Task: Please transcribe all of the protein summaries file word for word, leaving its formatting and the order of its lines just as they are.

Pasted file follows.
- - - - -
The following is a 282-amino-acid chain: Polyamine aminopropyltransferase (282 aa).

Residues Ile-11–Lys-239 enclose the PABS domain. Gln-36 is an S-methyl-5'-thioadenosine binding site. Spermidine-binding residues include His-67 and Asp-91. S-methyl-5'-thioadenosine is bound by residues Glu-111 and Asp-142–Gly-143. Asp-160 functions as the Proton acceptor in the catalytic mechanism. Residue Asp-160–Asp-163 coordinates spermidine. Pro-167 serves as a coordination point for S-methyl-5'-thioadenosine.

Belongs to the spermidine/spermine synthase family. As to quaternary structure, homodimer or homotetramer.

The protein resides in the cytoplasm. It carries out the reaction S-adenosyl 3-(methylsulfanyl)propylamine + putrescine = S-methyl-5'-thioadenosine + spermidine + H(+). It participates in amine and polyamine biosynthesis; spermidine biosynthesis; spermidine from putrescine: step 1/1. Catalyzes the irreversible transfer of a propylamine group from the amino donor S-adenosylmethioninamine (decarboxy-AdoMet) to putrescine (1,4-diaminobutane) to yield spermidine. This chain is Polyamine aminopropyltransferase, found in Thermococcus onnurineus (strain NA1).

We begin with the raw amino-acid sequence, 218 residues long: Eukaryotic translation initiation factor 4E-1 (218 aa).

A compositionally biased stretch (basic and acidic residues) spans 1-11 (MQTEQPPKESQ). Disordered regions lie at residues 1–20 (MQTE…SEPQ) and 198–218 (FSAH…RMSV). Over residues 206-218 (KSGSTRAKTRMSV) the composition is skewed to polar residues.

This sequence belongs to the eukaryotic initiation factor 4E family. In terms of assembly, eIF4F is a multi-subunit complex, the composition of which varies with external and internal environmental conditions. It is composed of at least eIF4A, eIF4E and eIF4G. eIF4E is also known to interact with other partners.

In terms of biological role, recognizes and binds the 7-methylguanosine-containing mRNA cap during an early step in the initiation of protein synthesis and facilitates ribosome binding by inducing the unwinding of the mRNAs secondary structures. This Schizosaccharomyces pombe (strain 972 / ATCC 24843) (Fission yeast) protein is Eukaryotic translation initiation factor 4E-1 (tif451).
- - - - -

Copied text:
The following is a 282-amino-acid chain: Polyamine aminopropyltransferase (282 aa).

Residues Ile-11–Lys-239 enclose the PABS domain. Gln-36 is an S-methyl-5'-thioadenosine binding site. Spermidine-binding residues include His-67 and Asp-91. S-methyl-5'-thioadenosine is bound by residues Glu-111 and Asp-142–Gly-143. Asp-160 functions as the Proton acceptor in the catalytic mechanism. Residue Asp-160–Asp-163 coordinates spermidine. Pro-167 serves as a coordination point for S-methyl-5'-thioadenosine.

Belongs to the spermidine/spermine synthase family. As to quaternary structure, homodimer or homotetramer.

The protein resides in the cytoplasm. It carries out the reaction S-adenosyl 3-(methylsulfanyl)propylamine + putrescine = S-methyl-5'-thioadenosine + spermidine + H(+). It participates in amine and polyamine biosynthesis; spermidine biosynthesis; spermidine from putrescine: step 1/1. Catalyzes the irreversible transfer of a propylamine group from the amino donor S-adenosylmethioninamine (decarboxy-AdoMet) to putrescine (1,4-diaminobutane) to yield spermidine. This chain is Polyamine aminopropyltransferase, found in Thermococcus onnurineus (strain NA1).

We begin with the raw amino-acid sequence, 218 residues long: Eukaryotic translation initiation factor 4E-1 (218 aa).

A compositionally biased stretch (basic and acidic residues) spans 1-11 (MQTEQPPKESQ). Disordered regions lie at residues 1–20 (MQTE…SEPQ) and 198–218 (FSAH…RMSV). Over residues 206-218 (KSGSTRAKTRMSV) the composition is skewed to polar residues.

This sequence belongs to the eukaryotic initiation factor 4E family. In terms of assembly, eIF4F is a multi-subunit complex, the composition of which varies with external and internal environmental conditions. It is composed of at least eIF4A, eIF4E and eIF4G. eIF4E is also known to interact with other partners.

In terms of biological role, recognizes and binds the 7-methylguanosine-containing mRNA cap during an early step in the initiation of protein synthesis and facilitates ribosome binding by inducing the unwinding of the mRNAs secondary structures. This Schizosaccharomyces pombe (strain 972 / ATCC 24843) (Fission yeast) protein is Eukaryotic translation initiation factor 4E-1 (tif451).